How to Cope With Depression


Depression affects a person’s mood and can make it difficult to think or act in healthy ways. It’s a common mental health condition that’s treatable. People of all ages can have depression, and it can be a side effect of some drugs or medications. In addition, genetic and developmental factors, exposure to trauma or abuse, and significant life events or stress can increase the risk of depression.

Depression can seem intractable and permanent, but it is generally one of the most treatable mental disorders. Almost everyone who receives treatment finds relief from symptoms. Some people may need a combination of treatments, such as psychotherapy and medication.

The first step in getting help is to talk to a health professional. A therapist can provide valuable insight into the causes of your depression and offer tools to cope with the disorder. The therapist will assess your symptoms, and ask questions about your family and medical history. They will also ask whether there are any warning signs to look out for.

Many therapists use an approach called bio-psycho-social medicine. They view depression as a complex disorder that’s most likely caused by overlapping biological, psychological and social factors. They may also do a physical examination, and check for thyroid problems or vitamin deficiencies that can cause depression-like symptoms.

Psychotherapy (talk therapy) can help you identify and change unhealthy emotions and thoughts. Various types of psychotherapy exist, but cognitive behavioral therapy (CBT) is usually the most effective. CBT teaches you to recognize the negative thoughts that contribute to depression and how to replace them with realistic, positive ones.

Antidepressants are sometimes used in combination with psychotherapy to treat depression. They work by changing the way your brain chemicals interact. The type of antidepressant you are prescribed will vary, and it may take time to find the right one for you.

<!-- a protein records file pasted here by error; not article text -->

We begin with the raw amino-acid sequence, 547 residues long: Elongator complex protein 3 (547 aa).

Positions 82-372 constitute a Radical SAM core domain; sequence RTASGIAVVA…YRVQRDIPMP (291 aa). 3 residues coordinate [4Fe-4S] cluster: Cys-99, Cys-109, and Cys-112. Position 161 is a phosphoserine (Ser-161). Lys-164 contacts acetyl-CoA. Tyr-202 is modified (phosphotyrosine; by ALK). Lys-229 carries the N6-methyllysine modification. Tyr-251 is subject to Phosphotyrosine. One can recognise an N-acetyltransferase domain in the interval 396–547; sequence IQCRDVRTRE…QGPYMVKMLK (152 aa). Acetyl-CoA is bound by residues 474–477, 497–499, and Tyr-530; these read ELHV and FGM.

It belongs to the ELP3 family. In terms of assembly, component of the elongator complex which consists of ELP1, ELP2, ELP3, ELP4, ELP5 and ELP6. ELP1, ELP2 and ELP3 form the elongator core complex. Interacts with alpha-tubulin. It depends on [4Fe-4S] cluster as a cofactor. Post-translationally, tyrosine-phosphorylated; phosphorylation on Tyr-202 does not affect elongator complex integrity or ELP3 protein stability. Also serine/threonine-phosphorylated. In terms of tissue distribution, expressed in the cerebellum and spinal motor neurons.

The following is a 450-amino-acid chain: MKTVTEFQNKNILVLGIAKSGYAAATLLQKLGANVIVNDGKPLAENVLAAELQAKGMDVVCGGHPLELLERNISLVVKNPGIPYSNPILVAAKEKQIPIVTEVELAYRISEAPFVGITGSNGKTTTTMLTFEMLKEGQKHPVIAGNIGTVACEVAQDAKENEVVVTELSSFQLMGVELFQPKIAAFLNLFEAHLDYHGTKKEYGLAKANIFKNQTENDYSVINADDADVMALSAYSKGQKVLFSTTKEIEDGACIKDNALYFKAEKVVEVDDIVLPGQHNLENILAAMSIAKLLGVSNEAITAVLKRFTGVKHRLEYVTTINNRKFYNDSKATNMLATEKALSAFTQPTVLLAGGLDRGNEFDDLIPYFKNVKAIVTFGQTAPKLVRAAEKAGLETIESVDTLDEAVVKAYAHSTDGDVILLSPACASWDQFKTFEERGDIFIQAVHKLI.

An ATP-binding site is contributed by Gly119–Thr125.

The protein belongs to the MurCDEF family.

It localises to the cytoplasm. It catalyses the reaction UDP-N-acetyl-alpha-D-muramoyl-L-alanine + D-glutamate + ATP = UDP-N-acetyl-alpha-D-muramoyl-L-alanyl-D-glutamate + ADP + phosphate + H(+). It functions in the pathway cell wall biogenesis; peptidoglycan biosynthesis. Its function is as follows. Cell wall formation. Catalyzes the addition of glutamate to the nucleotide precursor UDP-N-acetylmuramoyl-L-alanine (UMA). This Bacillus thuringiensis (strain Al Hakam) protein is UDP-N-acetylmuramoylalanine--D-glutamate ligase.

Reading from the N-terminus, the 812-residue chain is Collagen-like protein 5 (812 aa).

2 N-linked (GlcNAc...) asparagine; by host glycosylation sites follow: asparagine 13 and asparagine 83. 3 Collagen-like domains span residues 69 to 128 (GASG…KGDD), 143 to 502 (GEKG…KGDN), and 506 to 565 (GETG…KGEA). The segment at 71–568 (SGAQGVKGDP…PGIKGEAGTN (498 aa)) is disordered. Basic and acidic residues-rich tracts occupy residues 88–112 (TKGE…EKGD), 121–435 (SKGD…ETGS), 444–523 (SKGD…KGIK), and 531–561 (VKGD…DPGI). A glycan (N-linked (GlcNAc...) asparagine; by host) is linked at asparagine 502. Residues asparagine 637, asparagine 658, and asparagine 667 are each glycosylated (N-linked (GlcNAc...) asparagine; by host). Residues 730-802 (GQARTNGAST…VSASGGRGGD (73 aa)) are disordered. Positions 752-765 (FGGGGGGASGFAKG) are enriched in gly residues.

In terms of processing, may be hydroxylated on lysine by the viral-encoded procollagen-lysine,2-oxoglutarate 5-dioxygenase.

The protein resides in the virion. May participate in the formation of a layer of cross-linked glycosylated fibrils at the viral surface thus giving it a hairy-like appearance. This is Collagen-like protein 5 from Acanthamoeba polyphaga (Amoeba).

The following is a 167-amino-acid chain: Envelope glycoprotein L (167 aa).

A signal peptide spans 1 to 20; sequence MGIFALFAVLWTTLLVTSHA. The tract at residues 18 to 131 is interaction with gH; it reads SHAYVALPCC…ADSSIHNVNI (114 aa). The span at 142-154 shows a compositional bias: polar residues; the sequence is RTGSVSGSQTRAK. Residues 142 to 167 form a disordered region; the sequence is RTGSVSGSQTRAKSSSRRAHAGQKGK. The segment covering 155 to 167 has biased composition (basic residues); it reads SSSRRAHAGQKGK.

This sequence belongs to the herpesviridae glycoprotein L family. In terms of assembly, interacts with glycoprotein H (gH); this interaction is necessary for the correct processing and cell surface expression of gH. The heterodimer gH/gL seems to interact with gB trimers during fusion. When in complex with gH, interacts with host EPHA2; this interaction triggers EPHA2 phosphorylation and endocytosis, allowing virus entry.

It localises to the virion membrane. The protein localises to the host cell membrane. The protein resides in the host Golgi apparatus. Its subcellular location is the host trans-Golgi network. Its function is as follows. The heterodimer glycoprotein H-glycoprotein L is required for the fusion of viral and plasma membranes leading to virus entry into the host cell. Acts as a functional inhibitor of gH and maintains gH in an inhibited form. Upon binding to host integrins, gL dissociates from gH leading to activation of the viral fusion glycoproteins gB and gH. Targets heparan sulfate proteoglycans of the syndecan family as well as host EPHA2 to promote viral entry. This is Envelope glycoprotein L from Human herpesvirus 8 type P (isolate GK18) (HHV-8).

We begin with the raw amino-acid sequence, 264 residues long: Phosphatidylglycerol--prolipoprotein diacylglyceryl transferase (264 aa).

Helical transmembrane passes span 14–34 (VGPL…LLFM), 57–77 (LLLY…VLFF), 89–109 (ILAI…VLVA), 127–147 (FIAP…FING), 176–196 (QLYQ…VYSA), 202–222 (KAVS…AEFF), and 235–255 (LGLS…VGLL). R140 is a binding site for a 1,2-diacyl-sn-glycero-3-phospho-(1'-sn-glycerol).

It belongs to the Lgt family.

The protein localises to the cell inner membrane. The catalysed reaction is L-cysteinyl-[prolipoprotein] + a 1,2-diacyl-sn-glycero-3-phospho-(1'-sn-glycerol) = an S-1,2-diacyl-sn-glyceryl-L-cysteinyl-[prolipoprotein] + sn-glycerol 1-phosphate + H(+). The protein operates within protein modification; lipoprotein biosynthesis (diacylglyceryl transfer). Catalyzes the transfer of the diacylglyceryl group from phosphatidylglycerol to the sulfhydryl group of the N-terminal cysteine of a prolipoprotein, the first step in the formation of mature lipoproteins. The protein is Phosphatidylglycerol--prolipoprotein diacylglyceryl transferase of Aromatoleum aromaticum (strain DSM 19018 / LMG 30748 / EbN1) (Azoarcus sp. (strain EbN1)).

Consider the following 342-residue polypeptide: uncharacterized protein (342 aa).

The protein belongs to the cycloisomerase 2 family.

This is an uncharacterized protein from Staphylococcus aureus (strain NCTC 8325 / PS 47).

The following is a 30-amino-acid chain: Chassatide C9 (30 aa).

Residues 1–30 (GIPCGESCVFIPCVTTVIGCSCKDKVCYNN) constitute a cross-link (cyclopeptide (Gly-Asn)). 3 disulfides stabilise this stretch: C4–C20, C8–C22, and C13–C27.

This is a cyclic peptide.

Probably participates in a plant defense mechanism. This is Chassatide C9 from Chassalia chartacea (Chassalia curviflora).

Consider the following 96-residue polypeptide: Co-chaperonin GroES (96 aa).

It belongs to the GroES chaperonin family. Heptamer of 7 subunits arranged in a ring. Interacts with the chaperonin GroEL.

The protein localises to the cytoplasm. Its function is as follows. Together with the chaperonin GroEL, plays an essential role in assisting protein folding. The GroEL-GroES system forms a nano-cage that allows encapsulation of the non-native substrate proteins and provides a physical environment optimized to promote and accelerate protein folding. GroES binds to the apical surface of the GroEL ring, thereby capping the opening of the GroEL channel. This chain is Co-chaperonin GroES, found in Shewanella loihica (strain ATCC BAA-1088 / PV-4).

Regular exercise, good sleep habits and a balanced diet are important in treating depression. It’s also important to interact frequently with others, especially those who bring you up, and avoid isolation or loneliness.

Alternative therapies, such as acupuncture and meditation, can be helpful. However, they should never be a substitute for medical care.

Keeping a “negative thought log,” in which you write down every negative thought you have, can be useful. You can then review the log and see which types of thoughts are contributing to your depression.

If your depression is severe or persistent, you may need more advanced treatments. These may include electroconvulsive therapy, or ECT, which uses brief electrical currents to change the function and activity of neurotransmitters in your brain to relieve depression. Another option is transcranial magnetic stimulation, or TMS, in which a coil placed against your scalp sends magnetic pulses to targeted areas of the brain. ECT and TMS are typically used only for people who haven’t responded to other treatments.